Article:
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The Causes of the French Revolution

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Introduction

In 1789, France was faced by financial difficulties, which included taxation. Despite these difficulties, France remained the richest country in Europe, and its citizens enjoyed freedom as far as politics were concern. In addition, they also enjoyed the lower level of casual discipline as compared to the other Europeans. Although France citizens had all this freedom, there was some degree of rigidity that led to France taking the blame for the slow revolution. As the revolution was on, power was devolved to a stage of having legislative powers. These then led to a wide loss of blood and discord through conflict of interest that resulted (Coffin and Lerner, 2002). Materialism was the key cause of fallout of French leaders for a long time, which lead to The French Revolution.

In the summary of the introduction, there were a number of factors, which led to the France revolution. It was their materialism philosophies which led to toppling of many leaders. Materialism became their statement of belief of the Great French Revolution. the revolutionary theorist recognized no external authority. Everything they dealt with from religion to natural science, from community to political setups, were a subject of scrutiny to the most probing criticism. Some of the causes were structural as they were combined with those, which were critical and dominant at that time. As it can be said, revolution did not came up just because of one cause, but because of a number of events that occurred as a series and in turn lead to restructuring of political powers, society, and reduction of freedom of an individual.

Causes of revolution in France in 1789

France revolution of 1789 had a number of causes, which were stimulated, by the political, social, and economic state of France at that time. These three factors, the citizens felt that they were not contented and thus needed some revolution. In addition to these factors the American Revolution had an influence on the France revolution to some extent (Coffin and Lerner, 2002).

Political discontentment as a cause of France revolution

During the 17th and the 18th century, absolute government took the ruling in France as they had a king who had all the powers (Coffin and Lerner 2002). During this regime, no one was suppose to criticize the government as he or she could be imprisoned even without hearing charges for such action. During voting before the revolution, the then king had emphasized on block voting rather than head count. Because of these, people of the third estate complained about it as they felt that they were being betrayed.

The discontentment by this people led to the people of two estates coming together so as to overpower those from the third estate and thus prevent them from being in power. During that time, when the two states managed to overpower through votes those from the third estate, the president stated that that did not mark the France revolution. At that time, corruption, inefficiencies, and injustices were dominant in France.

There were different laws in different parts of the country to show the level of disunity that then called for revolution. All the weaknesses that were dominant in the France political system it gave its citizens to advocate for revolution. At that time, the citizens had no power without the consent of the then king.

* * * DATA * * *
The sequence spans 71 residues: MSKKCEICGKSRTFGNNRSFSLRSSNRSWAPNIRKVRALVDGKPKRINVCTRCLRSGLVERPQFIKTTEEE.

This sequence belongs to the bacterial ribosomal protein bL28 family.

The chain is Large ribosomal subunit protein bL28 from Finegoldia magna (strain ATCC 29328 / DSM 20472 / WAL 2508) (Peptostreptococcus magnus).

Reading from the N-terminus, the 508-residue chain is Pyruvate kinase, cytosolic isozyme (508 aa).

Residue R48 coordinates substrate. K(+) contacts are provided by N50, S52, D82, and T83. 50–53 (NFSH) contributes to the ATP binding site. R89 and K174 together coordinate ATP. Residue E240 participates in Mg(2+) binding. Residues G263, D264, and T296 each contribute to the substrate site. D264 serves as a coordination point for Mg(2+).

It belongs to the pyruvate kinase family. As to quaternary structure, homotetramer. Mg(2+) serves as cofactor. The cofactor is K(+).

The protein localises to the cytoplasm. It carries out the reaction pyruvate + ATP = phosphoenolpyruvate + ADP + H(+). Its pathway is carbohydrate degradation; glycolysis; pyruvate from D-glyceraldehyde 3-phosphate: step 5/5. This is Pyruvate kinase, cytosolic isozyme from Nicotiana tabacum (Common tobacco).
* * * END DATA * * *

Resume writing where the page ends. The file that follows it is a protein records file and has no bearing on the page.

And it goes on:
Economic discontentment

The France kings contributed heavily to this discontentment because, in the 18th century, the government spent a lot of money than it received through taxes. Earlier before the 18th century in1777, it was declared that the republic was bankrupt (Coffin and Lerner, 2002). Taxes were collected unfairly as the common people paid more than those in power did such that they could even hardly afford bread.

It is true to say that the tax system was also unfairr and unjust. Most of the people could not afford to pay taxes and went without paying. The churches covered most of the parts in France, but despite these, they did not pay any tax.

Social causes

During the 18th century, people in France where divided according to their social classes. These classes were referred to as estates. The clergy lived in the first estate as the noble men lived in the second estate. The third was made up of those who worked in the city. Due to these, the city you belonged to determined ones powers and rights.

In the first estate, the number of people was approximately 1% and owned about 10% of the entire land in France. The second class was about 2% and owned 35% as the third class was about 97% and owed 55% (Coffin and Lerner, 2002). Comparing the number of people at the third class with the size of land they owed, it can easily be said that they were overcrowded and thus were discontented. Due to these classifications, most of the classes had their own reasons to give for stating that they were discontented. For instance, the city workers said that they were being under paid as the first-class people on the other side said that they never paid any tax. This strategy also can be said that it was unjust, unfair, and full of corruption.

Conclusion

In my option, I can say that, revolution in France was stimulated by the political, social, and the economic problems. In most cases, people were not satisfied with the king’s way of action, as, it was biased, corrupt, and unjust. For instance, the first two estate people enjoyed many privileges as those in the third estate did not since they had to pay many taxes and could hardly afford a living. Due to this constraint, the third-class people could not get along with the first two classes. In addition, the king spent a lot of money than they could rise through taxes and as a result, was high time for France to change through revolution.

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